With nations all over the world counting on Covid-19 vaccines to return to normal life as swiftly as possible, delivery delays in Europe announced by vaccine-makers Pfizer Inc and AstraZeneca sent chills through the bloc. (AP Photo/Alastair Grant)(AP)
With nations all over the world counting on Covid-19 vaccines to return to normal life as swiftly as possible, delivery delays in Europe announced by vaccine-makers Pfizer Inc and AstraZeneca sent chills through the bloc. (AP Photo/Alastair Grant)(AP)

France says Europe’s vaccine strategy is safer than UK’s

  • France’s junior minister for European Union affairs, Clement Beaune defended the EU’s decision to purchase the doses in common, an approach that avoided a race between member states and put the bloc’s less affluent countries on an equal foot with its richest countries such as Germany or France.
Bloomberg |
PUBLISHED ON FEB 02, 2021 06:03 PM IST

France is taking the lead in defending Europe’s faltering vaccine program and it’s taking a jab at the UK in the process.

“The Brits are in an extremely difficult health situation,” France’s junior minister for European Union affairs, Clement Beaune, said on France Inter radio on Tuesday. “Understandably, they are taking many risks in this vaccination campaign.”

Beaune cited the UK’s decision to focus on the first vaccine jabs and its reliance on AstraZeneca Plc despite doubts over its efficiency on older people. “I don’t think citizens would accept us taking risks that contradict scientific recommendations,” he said.

With nations all over the world counting on Covid-19 vaccines to return to normal life as swiftly as possible, delivery delays in Europe announced by vaccine-makers Pfizer Inc and AstraZeneca sent chills through the bloc -- which is trailing the UK when it comes to vaccination -- and gave ammunition to anti-EU politicians like Marine Le Pen in France.

Beaune defended the EU’s decision to purchase the doses in common, an approach that avoided a race between member states and put the bloc’s less affluent countries on an equal foot with its richest countries such as Germany or France.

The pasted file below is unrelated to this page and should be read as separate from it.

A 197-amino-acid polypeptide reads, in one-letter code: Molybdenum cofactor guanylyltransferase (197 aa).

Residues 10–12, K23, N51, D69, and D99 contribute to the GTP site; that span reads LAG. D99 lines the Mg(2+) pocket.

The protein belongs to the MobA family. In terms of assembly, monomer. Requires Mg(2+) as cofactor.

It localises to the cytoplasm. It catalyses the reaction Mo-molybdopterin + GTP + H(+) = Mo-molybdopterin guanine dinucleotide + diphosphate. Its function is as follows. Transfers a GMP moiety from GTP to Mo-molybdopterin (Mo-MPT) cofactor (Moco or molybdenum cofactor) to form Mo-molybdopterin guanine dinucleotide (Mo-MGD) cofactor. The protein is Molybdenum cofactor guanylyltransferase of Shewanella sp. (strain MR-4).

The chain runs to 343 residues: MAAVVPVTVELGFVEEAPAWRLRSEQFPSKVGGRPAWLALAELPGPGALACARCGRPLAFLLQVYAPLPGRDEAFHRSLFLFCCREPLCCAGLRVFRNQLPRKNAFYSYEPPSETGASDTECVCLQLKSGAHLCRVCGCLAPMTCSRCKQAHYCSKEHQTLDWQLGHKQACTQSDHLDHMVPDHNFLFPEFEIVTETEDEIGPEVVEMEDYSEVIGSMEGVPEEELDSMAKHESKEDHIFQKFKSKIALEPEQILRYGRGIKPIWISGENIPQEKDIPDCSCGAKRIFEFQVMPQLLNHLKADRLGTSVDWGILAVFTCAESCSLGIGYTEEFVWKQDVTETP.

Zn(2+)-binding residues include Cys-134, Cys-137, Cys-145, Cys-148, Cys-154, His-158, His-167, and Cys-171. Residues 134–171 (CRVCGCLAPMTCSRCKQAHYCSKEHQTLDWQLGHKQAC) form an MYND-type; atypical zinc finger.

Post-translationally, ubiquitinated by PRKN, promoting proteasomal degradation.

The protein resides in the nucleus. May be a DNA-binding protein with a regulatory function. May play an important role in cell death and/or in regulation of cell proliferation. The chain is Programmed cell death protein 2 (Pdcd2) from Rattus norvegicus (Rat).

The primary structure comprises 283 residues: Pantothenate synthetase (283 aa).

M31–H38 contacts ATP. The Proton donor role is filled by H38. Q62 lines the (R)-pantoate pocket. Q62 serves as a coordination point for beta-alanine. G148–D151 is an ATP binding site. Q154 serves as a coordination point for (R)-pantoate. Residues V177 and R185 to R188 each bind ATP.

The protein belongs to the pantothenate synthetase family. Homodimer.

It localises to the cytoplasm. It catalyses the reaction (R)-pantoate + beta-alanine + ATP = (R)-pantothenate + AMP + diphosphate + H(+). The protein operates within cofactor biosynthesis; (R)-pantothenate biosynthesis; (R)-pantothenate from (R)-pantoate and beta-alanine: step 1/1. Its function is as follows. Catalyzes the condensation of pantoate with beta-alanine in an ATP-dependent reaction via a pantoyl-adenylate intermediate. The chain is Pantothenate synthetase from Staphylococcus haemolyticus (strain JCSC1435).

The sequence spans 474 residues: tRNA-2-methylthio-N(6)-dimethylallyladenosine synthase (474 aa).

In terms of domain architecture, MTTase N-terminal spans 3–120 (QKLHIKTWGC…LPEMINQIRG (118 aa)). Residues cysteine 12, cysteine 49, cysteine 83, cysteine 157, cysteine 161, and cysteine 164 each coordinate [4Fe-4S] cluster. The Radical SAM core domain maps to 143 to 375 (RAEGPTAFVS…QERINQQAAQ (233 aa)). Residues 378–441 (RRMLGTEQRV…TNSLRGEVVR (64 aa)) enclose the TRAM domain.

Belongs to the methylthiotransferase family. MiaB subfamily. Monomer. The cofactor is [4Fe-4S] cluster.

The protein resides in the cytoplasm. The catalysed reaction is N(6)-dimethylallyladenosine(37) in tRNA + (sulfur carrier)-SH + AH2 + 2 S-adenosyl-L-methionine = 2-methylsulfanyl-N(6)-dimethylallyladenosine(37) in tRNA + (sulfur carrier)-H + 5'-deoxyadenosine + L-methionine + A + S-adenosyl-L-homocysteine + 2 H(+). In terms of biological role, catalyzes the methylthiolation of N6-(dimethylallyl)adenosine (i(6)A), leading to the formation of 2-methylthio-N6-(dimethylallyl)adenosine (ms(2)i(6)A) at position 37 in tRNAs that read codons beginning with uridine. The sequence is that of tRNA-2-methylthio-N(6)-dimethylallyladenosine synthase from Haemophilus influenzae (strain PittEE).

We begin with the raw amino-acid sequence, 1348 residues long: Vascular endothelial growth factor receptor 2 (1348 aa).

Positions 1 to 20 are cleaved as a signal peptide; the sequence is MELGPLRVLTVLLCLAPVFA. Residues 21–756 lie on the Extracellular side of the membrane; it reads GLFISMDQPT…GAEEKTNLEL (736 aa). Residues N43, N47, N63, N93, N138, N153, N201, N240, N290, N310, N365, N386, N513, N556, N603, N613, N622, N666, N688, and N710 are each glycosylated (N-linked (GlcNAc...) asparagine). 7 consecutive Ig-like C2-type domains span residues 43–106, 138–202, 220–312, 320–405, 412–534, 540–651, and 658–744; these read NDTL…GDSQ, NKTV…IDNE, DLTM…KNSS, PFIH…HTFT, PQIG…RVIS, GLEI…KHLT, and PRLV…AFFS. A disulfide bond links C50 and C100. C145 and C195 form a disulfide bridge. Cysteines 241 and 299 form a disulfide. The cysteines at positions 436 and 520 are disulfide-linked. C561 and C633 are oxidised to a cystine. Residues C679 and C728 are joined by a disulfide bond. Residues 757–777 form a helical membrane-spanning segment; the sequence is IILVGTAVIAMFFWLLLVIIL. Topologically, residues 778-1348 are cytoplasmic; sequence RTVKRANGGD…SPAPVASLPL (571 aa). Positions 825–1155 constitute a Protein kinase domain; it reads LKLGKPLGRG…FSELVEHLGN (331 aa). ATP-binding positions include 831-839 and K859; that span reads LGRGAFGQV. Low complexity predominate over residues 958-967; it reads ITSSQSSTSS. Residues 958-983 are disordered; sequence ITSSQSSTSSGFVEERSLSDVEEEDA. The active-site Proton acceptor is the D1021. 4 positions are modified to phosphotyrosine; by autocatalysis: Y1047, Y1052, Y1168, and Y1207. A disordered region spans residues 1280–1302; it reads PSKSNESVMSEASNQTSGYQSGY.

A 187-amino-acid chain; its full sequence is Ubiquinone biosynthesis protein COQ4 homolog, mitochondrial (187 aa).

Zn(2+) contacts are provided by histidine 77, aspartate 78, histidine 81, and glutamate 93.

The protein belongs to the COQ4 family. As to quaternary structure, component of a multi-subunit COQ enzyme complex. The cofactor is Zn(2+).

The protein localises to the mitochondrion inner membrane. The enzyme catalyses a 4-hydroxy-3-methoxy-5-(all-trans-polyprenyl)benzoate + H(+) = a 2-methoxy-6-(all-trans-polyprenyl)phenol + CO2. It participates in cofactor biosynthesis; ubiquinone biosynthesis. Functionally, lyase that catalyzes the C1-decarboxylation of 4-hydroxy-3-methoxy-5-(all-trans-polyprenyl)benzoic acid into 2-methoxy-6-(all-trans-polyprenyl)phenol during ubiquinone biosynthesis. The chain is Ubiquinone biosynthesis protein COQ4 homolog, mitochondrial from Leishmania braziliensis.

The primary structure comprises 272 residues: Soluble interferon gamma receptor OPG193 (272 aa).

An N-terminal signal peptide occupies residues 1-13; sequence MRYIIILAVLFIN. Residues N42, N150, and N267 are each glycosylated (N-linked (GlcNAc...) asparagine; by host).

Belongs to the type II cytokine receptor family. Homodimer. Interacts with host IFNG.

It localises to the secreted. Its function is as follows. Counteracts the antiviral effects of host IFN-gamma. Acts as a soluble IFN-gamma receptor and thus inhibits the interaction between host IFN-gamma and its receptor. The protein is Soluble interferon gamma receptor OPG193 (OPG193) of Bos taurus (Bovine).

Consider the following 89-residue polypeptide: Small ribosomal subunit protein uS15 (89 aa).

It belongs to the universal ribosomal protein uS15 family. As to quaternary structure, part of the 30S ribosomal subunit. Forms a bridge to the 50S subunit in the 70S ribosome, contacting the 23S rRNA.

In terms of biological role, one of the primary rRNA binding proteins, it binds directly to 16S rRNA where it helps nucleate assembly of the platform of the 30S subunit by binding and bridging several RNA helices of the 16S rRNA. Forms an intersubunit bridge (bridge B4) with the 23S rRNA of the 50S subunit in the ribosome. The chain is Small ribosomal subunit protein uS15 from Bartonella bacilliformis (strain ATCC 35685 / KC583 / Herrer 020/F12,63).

Had countries purchased vaccines on their own, “each government -- imagine Germany, France, Italy -- would be calling labs to have doses delivered to get in ahead of their neighbors,” Beaune said. Buying the vaccine in common also allowed the EU to obtain better prices.

In France, a country of 67 million inhabitants, about 1.5 million people have received the jab. It plans to give the first dose to 2.4 million more patients by end February, compared to an initial target of 4 million. Government officials have defended their strategy by insisting on the need to focus on most vulnerable people first, and on obtaining their consent as well as following scientific guidelines on doses.

France’s Health Agency is set to give its green light to AstraZeneca’s vaccine later Tuesday, but it’s unclear if it will be recommended for people over 65.

With some hospitals starting to transfer patients to relieve pressure on intensive-care units and more contagious forms of the virus on the rise, the French government is closely monitoring indicators and remains ready to move quickly if a third lockdown is needed.

For now, President Emmanuel Macron is holding off calls for a full lockdown, as he seeks to navigate pressure from doctors to contain the new coronavirus variants and the need to protect the economy, while avoiding the risk of civil disobedience amid mounting fatigue. Instead, he strengthened curfew controls, imposed extra border checks and announced the closure of malls.


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